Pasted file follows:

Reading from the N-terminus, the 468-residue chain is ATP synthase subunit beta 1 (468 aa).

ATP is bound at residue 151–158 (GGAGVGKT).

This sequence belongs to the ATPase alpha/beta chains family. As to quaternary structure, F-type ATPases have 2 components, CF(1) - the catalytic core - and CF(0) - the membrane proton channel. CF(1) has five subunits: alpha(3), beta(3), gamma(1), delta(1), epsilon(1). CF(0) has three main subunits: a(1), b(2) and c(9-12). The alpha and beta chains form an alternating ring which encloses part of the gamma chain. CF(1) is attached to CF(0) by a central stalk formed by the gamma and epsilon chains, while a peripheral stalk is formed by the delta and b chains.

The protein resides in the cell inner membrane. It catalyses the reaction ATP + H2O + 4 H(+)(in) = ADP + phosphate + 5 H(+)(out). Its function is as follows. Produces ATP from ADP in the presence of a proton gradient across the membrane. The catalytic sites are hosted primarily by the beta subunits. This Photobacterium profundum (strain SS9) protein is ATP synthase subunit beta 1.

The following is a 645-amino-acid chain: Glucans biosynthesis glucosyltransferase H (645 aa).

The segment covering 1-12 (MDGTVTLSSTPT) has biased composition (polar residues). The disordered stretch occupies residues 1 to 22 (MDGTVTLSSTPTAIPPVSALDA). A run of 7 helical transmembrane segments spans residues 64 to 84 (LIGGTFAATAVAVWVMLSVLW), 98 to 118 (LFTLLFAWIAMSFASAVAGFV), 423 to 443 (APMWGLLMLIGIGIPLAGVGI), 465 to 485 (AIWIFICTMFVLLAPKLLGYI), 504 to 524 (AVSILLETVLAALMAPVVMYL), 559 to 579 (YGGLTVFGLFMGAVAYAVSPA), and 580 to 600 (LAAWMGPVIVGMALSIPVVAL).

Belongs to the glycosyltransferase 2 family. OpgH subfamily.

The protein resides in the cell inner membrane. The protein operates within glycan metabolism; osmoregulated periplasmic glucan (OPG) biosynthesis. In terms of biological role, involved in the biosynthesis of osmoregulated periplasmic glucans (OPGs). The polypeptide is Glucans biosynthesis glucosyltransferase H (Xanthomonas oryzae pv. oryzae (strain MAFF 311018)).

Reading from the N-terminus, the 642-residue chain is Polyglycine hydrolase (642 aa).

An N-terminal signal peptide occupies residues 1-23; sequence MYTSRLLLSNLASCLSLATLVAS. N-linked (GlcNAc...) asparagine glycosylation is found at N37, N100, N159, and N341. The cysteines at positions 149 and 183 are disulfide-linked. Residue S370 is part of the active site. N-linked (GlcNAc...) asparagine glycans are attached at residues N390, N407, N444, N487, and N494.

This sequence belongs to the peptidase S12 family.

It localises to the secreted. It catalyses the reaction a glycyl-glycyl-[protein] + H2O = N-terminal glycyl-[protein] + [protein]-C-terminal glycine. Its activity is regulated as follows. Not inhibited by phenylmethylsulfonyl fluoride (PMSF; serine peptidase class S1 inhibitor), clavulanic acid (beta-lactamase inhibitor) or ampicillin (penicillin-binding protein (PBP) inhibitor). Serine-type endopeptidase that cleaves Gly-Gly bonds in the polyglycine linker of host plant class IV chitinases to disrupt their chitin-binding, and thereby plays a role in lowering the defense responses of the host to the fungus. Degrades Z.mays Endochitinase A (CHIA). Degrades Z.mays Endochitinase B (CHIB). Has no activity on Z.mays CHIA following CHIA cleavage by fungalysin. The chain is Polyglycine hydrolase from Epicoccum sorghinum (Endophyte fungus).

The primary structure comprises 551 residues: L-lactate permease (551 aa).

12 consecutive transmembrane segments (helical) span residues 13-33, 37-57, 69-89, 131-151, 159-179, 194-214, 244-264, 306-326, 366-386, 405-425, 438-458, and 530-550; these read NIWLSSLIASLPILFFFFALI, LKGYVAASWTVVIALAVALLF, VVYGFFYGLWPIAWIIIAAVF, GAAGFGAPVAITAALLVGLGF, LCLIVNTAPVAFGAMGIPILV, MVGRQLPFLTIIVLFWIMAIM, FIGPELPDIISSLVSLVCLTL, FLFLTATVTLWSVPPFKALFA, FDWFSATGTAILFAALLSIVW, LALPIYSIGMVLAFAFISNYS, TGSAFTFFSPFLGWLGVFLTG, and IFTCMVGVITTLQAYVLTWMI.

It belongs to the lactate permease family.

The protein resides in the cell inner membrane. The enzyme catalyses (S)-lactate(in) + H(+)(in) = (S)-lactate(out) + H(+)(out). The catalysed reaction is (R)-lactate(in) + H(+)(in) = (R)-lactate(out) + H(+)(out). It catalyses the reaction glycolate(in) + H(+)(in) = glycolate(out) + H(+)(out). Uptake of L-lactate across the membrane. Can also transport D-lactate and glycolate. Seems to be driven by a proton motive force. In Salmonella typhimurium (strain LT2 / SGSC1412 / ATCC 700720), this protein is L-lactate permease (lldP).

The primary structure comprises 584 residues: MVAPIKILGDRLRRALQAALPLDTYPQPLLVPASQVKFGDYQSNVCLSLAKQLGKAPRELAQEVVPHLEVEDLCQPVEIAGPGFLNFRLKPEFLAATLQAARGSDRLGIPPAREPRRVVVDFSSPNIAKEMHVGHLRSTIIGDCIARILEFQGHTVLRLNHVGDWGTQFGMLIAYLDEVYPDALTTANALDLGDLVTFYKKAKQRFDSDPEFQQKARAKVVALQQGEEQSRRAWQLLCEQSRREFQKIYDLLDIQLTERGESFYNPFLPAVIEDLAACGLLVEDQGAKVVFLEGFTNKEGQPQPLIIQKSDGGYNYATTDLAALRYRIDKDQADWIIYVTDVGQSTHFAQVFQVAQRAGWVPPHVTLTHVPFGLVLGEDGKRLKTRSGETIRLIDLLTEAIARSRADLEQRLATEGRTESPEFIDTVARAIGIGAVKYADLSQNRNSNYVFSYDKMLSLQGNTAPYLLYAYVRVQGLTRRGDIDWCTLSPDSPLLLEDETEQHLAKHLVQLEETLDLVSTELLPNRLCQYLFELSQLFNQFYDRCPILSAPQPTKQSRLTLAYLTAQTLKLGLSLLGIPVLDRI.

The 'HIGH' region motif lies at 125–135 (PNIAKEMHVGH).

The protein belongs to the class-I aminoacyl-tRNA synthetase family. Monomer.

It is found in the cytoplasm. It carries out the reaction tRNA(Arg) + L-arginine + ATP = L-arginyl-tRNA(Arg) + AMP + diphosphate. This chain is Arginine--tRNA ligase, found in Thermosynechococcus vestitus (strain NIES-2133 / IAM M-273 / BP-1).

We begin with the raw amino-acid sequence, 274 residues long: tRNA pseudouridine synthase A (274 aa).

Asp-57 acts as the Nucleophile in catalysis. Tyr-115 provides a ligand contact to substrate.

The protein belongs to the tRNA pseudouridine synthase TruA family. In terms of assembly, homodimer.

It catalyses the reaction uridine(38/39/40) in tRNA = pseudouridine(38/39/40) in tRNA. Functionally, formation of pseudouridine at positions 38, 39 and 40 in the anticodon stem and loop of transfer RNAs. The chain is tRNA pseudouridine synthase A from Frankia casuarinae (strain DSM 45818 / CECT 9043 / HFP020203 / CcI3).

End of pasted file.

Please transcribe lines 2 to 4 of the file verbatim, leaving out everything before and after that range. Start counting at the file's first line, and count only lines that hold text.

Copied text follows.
ATP is bound at residue 151–158 (GGAGVGKT).

This sequence belongs to the ATPase alpha/beta chains family. As to quaternary structure, F-type ATPases have 2 components, CF(1) - the catalytic core - and CF(0) - the membrane proton channel. CF(1) has five subunits: alpha(3), beta(3), gamma(1), delta(1), epsilon(1). CF(0) has three main subunits: a(1), b(2) and c(9-12). The alpha and beta chains form an alternating ring which encloses part of the gamma chain. CF(1) is attached to CF(0) by a central stalk formed by the gamma and epsilon chains, while a peripheral stalk is formed by the delta and b chains.

The protein resides in the cell inner membrane. It catalyses the reaction ATP + H2O + 4 H(+)(in) = ADP + phosphate + 5 H(+)(out). Its function is as follows. Produces ATP from ADP in the presence of a proton gradient across the membrane. The catalytic sites are hosted primarily by the beta subunits. This Photobacterium profundum (strain SS9) protein is ATP synthase subunit beta 1.